Spotlight On Biophilic Design

Through careful consideration of the built environment, colleges and universities can positively impact students’ well-being and performance. While improved wellness is typically associated with fitness and health centers, the inclusion of biophilic design elements across the campus can be just as influential.

Colleges and universities provide students with the singular experience of exploration and autonomy when defining their education. Throughout their time in college, students take courses, join clubs, serve in leadership roles, take on large research projects and define their majors and minors. In doing so, each individual is able to chart his or her own path to graduation, opting for the classes and lectures that best fit their needs and interests. To ensure these varied routes lead to success, university facilities and spaces must support student needs, and most importantly, student well-being.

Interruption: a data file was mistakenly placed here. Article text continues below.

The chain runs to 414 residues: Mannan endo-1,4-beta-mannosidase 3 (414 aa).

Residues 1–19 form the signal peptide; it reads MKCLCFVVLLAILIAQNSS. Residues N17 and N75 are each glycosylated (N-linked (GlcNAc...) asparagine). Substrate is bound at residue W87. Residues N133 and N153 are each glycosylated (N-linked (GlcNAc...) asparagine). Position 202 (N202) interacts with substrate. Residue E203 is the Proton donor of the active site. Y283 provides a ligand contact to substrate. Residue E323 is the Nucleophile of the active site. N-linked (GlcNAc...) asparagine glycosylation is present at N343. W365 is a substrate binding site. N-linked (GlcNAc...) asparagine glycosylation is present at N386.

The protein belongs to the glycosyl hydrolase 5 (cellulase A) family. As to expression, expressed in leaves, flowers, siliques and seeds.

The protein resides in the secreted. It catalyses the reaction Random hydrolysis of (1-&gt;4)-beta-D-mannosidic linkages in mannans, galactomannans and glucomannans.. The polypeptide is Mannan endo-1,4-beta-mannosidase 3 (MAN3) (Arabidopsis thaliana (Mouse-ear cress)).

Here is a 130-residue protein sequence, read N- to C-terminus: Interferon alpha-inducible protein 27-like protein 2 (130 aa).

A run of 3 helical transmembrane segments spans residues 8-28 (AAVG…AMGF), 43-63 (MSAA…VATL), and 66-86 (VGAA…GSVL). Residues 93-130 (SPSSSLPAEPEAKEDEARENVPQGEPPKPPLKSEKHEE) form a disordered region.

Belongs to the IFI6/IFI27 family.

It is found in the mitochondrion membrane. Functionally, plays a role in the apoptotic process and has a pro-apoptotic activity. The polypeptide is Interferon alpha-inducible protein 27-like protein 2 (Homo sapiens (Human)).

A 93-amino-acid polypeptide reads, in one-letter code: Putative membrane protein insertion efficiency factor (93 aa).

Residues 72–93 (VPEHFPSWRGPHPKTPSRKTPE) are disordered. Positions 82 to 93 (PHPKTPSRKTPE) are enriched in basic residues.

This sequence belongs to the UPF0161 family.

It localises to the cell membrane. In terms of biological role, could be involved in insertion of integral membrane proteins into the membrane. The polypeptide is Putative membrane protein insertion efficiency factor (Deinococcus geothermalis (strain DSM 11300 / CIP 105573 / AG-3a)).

Through careful consideration of the built environment, universities can positively impact students’ well-being and performance. While improved wellness is typically associated with fitness and health centers, the inclusion of biophilic design elements across the campus can be just as influential. Paula Meason, an education segment expert at Interface, spoke with College Planning & Management to explain biophilic design and its importance in facility design.

Q: What is biophilic design?